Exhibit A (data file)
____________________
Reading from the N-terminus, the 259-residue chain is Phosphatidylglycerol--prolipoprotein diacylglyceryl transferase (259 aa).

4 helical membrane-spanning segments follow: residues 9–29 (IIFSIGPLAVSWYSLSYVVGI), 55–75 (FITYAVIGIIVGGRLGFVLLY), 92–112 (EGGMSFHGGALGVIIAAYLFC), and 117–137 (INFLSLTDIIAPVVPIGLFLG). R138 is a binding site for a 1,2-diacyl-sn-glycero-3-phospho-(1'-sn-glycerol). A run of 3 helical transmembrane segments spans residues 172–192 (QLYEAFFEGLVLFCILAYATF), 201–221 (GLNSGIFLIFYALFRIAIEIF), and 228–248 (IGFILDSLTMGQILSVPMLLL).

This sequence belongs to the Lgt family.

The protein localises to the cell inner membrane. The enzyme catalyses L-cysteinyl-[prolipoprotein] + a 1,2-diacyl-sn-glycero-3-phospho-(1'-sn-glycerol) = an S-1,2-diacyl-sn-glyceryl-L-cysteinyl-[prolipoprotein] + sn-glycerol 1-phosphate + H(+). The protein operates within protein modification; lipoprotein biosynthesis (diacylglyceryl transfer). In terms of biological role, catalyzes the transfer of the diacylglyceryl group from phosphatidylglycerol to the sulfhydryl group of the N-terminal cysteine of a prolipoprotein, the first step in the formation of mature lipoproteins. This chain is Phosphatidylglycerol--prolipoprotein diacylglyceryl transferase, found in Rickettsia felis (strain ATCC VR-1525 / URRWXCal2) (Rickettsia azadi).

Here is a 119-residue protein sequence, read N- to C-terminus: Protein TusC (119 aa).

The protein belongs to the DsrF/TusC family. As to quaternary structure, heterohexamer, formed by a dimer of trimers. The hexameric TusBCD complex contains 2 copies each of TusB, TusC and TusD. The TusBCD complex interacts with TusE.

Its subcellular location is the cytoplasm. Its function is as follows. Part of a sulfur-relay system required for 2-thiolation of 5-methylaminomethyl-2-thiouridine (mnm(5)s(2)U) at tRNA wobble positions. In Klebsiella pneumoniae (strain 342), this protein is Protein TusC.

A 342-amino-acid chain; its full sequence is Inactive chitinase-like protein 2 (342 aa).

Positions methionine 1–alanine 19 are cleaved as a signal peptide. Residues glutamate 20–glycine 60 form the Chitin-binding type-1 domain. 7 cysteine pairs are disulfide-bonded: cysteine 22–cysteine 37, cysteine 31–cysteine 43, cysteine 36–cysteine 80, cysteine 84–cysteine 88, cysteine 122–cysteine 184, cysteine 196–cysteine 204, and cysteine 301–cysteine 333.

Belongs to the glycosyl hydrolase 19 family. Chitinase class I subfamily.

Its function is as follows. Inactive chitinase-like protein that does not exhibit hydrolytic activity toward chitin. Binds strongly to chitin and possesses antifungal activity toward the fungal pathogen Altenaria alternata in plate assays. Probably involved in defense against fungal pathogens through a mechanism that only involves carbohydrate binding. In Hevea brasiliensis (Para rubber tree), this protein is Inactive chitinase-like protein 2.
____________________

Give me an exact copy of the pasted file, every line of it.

Reading from the N-terminus, the 259-residue chain is Phosphatidylglycerol--prolipoprotein diacylglyceryl transferase (259 aa).

4 helical membrane-spanning segments follow: residues 9–29 (IIFSIGPLAVSWYSLSYVVGI), 55–75 (FITYAVIGIIVGGRLGFVLLY), 92–112 (EGGMSFHGGALGVIIAAYLFC), and 117–137 (INFLSLTDIIAPVVPIGLFLG). R138 is a binding site for a 1,2-diacyl-sn-glycero-3-phospho-(1'-sn-glycerol). A run of 3 helical transmembrane segments spans residues 172–192 (QLYEAFFEGLVLFCILAYATF), 201–221 (GLNSGIFLIFYALFRIAIEIF), and 228–248 (IGFILDSLTMGQILSVPMLLL).

This sequence belongs to the Lgt family.

The protein localises to the cell inner membrane. The enzyme catalyses L-cysteinyl-[prolipoprotein] + a 1,2-diacyl-sn-glycero-3-phospho-(1'-sn-glycerol) = an S-1,2-diacyl-sn-glyceryl-L-cysteinyl-[prolipoprotein] + sn-glycerol 1-phosphate + H(+). The protein operates within protein modification; lipoprotein biosynthesis (diacylglyceryl transfer). In terms of biological role, catalyzes the transfer of the diacylglyceryl group from phosphatidylglycerol to the sulfhydryl group of the N-terminal cysteine of a prolipoprotein, the first step in the formation of mature lipoproteins. This chain is Phosphatidylglycerol--prolipoprotein diacylglyceryl transferase, found in Rickettsia felis (strain ATCC VR-1525 / URRWXCal2) (Rickettsia azadi).

Here is a 119-residue protein sequence, read N- to C-terminus: Protein TusC (119 aa).

The protein belongs to the DsrF/TusC family. As to quaternary structure, heterohexamer, formed by a dimer of trimers. The hexameric TusBCD complex contains 2 copies each of TusB, TusC and TusD. The TusBCD complex interacts with TusE.

Its subcellular location is the cytoplasm. Its function is as follows. Part of a sulfur-relay system required for 2-thiolation of 5-methylaminomethyl-2-thiouridine (mnm(5)s(2)U) at tRNA wobble positions. In Klebsiella pneumoniae (strain 342), this protein is Protein TusC.

A 342-amino-acid chain; its full sequence is Inactive chitinase-like protein 2 (342 aa).

Positions methionine 1–alanine 19 are cleaved as a signal peptide. Residues glutamate 20–glycine 60 form the Chitin-binding type-1 domain. 7 cysteine pairs are disulfide-bonded: cysteine 22–cysteine 37, cysteine 31–cysteine 43, cysteine 36–cysteine 80, cysteine 84–cysteine 88, cysteine 122–cysteine 184, cysteine 196–cysteine 204, and cysteine 301–cysteine 333.

Belongs to the glycosyl hydrolase 19 family. Chitinase class I subfamily.

Its function is as follows. Inactive chitinase-like protein that does not exhibit hydrolytic activity toward chitin. Binds strongly to chitin and possesses antifungal activity toward the fungal pathogen Altenaria alternata in plate assays. Probably involved in defense against fungal pathogens through a mechanism that only involves carbohydrate binding. In Hevea brasiliensis (Para rubber tree), this protein is Inactive chitinase-like protein 2.